Big Apple’s No-Kill Goal
New York on schedule with homeless pets
“There’s never been a better time to be a dog in New York City,” said Mayor Michael R. Bloomberg proudly.
The mayor was announcing the latest good news about homeless pets in the Big Apple. In a nutshell: the percentage of dogs and cats killed at city shelters hit an all-time low last year – 33 percent. That’s down from 74 percent in 2002. And the adoption rate for shelter pets increased to 66 percent, up from 26 percent.
Eight years ago, Bloomberg announced the formation of the Mayor’s Alliance for NYC’s Animals, a coalition of more than 160 animal rescue groups and shelters that work with Animal Care and Control, which runs the official city shelters.
The Alliance is run by Jane Hoffman, at attorney with a passion for animals. Here’s a quick look back at how it came to be.
In the beginning
. . . It started with a germ of an idea … born from years of frustration.
Ten years ago, at the start of a new millennium, New York was once again on the cultural cutting edge. But for animals time had stopped in what seemed like the Dark Ages.
And while, on 9/11, Mayor Rudy Giuliani had emerged as a national hero, the animals had suffered during his reign. They simply weren’t a priority for him.
With Bloomberg coming to office, a trio of enterprising lawyers saw the opportunity for change. Jane Hoffman, David Wolfson, and Mariann Sullivan had the kind of legal credentials that make head hunters salivate. With backgrounds in corporate law, mergers and acquisitions, and an appellate court, the three had already put together many animal-related conferences through the New York Bar Association.
Recognizing that Bloomberg was a different kind of mayor, one who valued private-public partnerships, they had an idea. What if the independent groups who toiled on the ground rescuing animals could be brought together to work with the city?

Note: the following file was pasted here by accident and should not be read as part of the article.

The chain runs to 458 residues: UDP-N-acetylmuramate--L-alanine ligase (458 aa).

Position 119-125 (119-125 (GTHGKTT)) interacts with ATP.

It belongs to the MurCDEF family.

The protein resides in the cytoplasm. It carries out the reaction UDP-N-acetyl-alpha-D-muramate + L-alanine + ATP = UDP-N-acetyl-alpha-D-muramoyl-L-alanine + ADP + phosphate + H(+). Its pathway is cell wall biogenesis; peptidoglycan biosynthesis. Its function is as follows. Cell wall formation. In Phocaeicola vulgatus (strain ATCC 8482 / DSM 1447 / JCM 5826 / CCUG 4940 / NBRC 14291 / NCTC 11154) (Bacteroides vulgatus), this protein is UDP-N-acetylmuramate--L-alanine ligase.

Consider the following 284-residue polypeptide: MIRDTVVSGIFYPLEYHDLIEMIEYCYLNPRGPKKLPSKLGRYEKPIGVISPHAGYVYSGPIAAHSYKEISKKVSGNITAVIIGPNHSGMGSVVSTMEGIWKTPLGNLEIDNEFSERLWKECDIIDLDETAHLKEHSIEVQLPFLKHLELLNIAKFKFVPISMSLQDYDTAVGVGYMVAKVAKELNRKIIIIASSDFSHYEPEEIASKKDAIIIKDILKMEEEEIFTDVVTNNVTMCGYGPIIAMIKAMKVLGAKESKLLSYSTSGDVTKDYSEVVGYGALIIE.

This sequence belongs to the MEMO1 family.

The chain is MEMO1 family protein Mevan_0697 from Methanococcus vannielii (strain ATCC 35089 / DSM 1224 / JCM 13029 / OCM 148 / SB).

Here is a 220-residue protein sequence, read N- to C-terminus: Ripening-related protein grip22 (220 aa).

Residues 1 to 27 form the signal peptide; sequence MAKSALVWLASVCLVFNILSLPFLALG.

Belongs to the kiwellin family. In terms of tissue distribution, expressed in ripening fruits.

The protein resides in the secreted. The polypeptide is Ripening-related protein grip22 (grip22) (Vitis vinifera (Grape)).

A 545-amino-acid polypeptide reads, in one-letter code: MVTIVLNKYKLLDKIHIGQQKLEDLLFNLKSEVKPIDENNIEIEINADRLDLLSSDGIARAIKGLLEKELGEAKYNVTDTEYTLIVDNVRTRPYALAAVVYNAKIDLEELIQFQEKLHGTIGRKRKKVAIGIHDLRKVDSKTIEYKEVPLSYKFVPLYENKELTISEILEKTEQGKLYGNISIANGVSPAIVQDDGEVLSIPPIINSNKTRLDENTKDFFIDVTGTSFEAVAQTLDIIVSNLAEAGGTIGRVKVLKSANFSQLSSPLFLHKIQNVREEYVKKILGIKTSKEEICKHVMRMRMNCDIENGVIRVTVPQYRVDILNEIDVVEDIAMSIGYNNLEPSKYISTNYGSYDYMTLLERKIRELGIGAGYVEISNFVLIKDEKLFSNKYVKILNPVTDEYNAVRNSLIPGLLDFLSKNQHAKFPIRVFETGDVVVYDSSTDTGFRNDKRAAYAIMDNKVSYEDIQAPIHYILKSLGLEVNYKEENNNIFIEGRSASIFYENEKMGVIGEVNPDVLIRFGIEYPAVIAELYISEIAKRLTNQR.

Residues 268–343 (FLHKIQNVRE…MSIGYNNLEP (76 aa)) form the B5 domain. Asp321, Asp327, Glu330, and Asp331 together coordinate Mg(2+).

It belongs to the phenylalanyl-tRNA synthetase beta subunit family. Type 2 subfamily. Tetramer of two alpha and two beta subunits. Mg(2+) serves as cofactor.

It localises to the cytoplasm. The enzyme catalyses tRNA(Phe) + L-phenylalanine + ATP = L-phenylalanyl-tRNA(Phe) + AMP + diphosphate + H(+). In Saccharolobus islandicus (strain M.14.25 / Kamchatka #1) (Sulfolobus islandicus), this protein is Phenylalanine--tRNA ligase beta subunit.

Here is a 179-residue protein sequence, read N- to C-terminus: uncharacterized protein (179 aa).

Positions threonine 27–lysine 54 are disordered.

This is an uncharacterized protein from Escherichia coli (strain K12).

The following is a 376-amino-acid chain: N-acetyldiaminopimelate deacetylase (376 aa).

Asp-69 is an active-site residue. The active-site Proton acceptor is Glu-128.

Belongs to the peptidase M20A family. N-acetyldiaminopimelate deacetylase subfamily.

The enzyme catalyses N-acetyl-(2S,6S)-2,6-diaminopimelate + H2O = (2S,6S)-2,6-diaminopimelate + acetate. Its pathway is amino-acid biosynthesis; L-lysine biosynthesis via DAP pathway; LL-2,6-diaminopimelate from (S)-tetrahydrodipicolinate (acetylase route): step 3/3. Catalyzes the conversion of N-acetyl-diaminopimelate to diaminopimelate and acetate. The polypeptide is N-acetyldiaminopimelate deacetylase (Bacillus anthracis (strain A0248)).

Building the partnerships
“The first thing we had to overcome,” says Hoffman, “was the dysfunctional relationship between animal control and the rescue groups. The problem wasn’t getting all the groups in the room. I knew them all, so I could do that. It was getting them to realize there was something that we could all do if we worked together.”
The idea of rescue groups helping the city to build spay/neuter and adoption programs was both wickedly simple and brutally complex. And an entire city bureaucracy had to be persuaded to let the outside in.
“You have to come to the government with a solution, not with a problem,” says Hoffman. That meant they couldn’t expect government funding. But they realized they might be able to tap into Maddie’s Fund, a California foundation, as a potential funding source for spay/neuter and adoption programs. And that was a big carrot.
Next, the group began reaching out to a handful of humane organizations and rescue groups. From the initial half dozen groups that joined at the start, the alliance would grow in the first three years to over 70 groups, with breed rescues, feral cat groups, spay/neuter groups, all playing a part.
The biggest of those “groups” was the ASPCA, which, when the Mayor’s Alliance was being born, had recently brought in a new president, Ed Sayres (photo left with Jane Hoffman). Sayres’ predecessors had taken their eyes off the city, with grand visions of how the ASPCA could be more of a national agency. And their work in their own city had languished. Sayres was determined to change that.
With a master’s degree in psychology, a background in the humane movement, most recently at the San Francisco SPCA, and a Buddhist philosophy, Sayres was able to bring the muscle of the “A” to bear on the situation. He believed that the A had to start paying attention to what was happening to animals on its own doorstep.